For the past ten years, Woods Wheatcroft has been delivering unique images with a singular vision and heartfelt creativity to Aurora Photos. Woods’ work blends humor, sentiment, spirit, and spontaneity in a style that stands out from the pack. Recently Woods passed the 3000 image mark in the highly curated Aurora Collection — a testament to both his longevity and the quality of his photography. We took the occasion to ask Woods about his style and the methodology that brought him from 0 to 3000.
Aurora Photos: Your body of work is an interesting balance between candid found moments and situations that you create, and yet your style is consistent through and through. How do you maintain that consistent style when shooting with these different methods?
Woods Wheatcroft: The consistency of style and the blending of the methods is a result of trusting my eye and plaicng myself in situtations that ring true to me. For example, I stopped shooting sporting events because there is no reflective truth in the subject matter for me any longer… Candid moments are about being prepared and sometimes lucky and trusting that the moment that happens is front of me is the one intended for me to capture. The candid moments find me like they find anyone else. Being ready, having your camera with you and timing are all crucial ingredients. In the situations that I create, I work with close friends and willing creative people to create a controlled environment then allow it to come apart. As the controlled arena dissolves, there are inherently candid moments. Those are the ones I’m after.
[Au]: In addition to humor, there is a heartfelt sentimentality to much of your work. What other messages or meaning do you try to convey through your pictures?
WW: I like to generate an element of comfort in my pictures, trust if you will. I like the subject to be comfortable, open, free, trusting. I consider myself an affable person. Make people feel comfortable in front of the camera and that translates to how the photo, the moment, the image feels in the end. You can always spot discomfort and stiffness… I believe as photographers we can break that down. We have our tools. So when you ask about other messages and meaning in my photography words that come to mind include: lighthearted, openness, free spirited, fun and genuine.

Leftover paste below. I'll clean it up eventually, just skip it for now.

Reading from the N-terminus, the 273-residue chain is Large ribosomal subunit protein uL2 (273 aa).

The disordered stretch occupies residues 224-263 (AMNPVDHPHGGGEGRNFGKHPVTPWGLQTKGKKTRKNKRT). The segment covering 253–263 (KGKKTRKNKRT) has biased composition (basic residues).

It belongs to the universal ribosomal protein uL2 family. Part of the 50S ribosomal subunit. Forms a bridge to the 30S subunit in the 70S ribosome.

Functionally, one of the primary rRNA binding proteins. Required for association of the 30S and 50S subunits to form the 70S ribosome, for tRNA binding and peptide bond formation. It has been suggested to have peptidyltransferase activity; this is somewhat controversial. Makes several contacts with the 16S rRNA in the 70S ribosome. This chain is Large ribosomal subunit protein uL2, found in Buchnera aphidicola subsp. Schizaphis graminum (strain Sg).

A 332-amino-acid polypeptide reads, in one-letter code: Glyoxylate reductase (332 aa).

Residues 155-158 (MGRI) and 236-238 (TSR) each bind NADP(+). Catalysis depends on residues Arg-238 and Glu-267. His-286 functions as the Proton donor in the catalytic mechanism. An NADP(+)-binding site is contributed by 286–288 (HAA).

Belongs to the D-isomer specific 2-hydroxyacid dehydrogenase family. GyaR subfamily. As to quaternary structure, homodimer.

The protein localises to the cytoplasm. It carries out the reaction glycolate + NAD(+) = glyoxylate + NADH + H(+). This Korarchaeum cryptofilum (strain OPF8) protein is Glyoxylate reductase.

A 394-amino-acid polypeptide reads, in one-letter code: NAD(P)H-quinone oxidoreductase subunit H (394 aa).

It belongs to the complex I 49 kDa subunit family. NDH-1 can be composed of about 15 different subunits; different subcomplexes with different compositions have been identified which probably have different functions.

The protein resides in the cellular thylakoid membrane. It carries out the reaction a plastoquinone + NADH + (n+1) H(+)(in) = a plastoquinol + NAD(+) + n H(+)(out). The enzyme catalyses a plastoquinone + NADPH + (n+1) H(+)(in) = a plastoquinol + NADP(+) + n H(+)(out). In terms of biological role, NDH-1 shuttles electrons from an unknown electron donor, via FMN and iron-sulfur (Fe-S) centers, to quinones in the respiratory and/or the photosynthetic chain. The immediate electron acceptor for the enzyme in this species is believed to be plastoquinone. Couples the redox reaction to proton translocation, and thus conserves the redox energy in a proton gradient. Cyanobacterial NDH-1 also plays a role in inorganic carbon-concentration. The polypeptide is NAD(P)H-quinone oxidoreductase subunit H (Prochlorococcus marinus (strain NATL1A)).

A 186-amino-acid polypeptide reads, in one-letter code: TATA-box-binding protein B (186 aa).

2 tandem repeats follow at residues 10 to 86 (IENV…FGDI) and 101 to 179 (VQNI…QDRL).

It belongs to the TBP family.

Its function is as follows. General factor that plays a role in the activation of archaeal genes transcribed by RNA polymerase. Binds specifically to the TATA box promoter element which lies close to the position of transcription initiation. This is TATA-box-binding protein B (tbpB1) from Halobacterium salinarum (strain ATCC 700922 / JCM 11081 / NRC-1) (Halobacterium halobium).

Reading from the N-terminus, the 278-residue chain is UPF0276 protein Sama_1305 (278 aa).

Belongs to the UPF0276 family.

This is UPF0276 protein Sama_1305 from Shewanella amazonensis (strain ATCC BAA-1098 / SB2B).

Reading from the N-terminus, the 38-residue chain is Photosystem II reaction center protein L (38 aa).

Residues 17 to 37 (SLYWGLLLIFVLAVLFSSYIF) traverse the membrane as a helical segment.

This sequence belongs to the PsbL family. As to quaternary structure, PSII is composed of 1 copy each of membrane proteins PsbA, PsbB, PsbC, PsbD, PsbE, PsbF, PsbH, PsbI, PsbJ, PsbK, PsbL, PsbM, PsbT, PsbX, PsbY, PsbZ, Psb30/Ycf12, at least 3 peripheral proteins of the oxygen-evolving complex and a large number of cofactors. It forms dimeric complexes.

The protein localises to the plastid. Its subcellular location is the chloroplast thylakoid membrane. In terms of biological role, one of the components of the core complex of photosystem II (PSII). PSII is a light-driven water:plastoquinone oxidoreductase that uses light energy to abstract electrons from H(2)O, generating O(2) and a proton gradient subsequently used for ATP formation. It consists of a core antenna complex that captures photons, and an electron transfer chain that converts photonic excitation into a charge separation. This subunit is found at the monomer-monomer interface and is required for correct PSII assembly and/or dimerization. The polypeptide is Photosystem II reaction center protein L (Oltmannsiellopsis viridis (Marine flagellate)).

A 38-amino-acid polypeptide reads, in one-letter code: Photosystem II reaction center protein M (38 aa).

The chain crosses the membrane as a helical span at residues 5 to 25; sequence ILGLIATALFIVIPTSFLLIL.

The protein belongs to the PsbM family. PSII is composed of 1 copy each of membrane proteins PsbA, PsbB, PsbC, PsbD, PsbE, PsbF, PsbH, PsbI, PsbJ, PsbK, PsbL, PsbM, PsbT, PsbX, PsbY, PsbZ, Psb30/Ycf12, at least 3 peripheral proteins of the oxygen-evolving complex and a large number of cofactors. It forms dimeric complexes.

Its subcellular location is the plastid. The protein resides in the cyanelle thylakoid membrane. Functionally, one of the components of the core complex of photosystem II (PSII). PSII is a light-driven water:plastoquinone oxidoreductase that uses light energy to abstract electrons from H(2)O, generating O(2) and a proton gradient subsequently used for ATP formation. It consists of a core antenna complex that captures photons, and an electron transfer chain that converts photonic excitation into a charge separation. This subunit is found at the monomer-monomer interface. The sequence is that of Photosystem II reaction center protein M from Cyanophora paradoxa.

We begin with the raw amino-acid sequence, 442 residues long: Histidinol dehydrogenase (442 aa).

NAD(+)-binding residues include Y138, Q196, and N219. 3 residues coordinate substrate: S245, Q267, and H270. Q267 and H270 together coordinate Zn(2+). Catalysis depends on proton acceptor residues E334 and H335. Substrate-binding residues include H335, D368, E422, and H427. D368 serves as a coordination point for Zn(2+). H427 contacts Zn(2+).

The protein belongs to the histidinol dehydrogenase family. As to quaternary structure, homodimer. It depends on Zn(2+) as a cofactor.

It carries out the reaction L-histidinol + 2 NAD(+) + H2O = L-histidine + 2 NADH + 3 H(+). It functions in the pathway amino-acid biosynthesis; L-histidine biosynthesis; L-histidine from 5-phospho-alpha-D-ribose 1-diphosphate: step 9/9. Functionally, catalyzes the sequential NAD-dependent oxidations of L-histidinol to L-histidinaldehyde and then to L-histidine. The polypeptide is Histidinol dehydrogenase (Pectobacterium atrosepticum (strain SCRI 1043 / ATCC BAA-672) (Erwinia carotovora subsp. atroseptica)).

[Au]: Can you talk a little bit about your process — when you are coming up with a concept for a set of images, how much of the shoot is scripted or really planned out for a given situation. How much improvisation happens in the course of shooting? Are you ever surprised by the results?
WW: I create a controlled creative space at first and then bust out from there. So it is scripted in some sense, in that i provide the scenarios, but really truly I am after the in between moments as it either comes together or breaks apart. Thee is always lots of improvisation. Tons. I’m after the surprise, so yes, I am always surprised by the results.
[Au]: Your photographic style is distinctive. I feel like when I’m looking through the Aurora archive, I can spot a Woods Wheatcroft photo almost immediately among other images. What advice would you have for other photographers on developing and nurturing their own style?
WW: Do your best to create the most honest reflection of how you see the world through how you live your life. Share this truth and intimacy. Many of my photos look very genuine…that’s because they are…and that’s because what i am doing or what someone very close to me is doing at that time is really what is happening!! And of course, the advice I was given a long time ago… Shoot, shoot, shoot, shoot. One of the only ways I see to hone your style is to practice and for photographers that means shooting. A lot. A style will eventually rise to the top of the pile.
[Au]: You did a great portrait project of people and their bikes. Do you have a favorite bike story?
WW: There’s no one favorite bike story other than the fact that the longer I worked on the bike project, the longer it took to get a portrait. I really started to get to know the people and it was an awesome feeling to dive in and befriend total strangers on their bikes and celebrate a mutual love of the freedom of two wheels.
[Au]: If you weren’t making pictures, what would you be doing?
WW: If I weren’t making pictures I would be making something else: food, art, shelter, friends, memories, and more experiences that take me down this precious road of life.
Aurora photographer Tom Lynn was recently named one of the winners for PDN’s Great Outdoors Competition. Tom’s photograph of whooping cranes won in the “Plants, Animals, Insects & Gardens” category.
The image captures early morning light greeting whooping cranes at the Horicon National Wildlife Refuge in Wisconsin. Staff at the International Crane Foundation raise whooping cranes in costume so there will be no human imprint before their release during the Direct Autumn Release (DAR) whooping crane reintroduction program.
To see the Winner’s Gallery, visit PDN here.
To see more work by Tom Lynn, visit the Aurora Photos website here.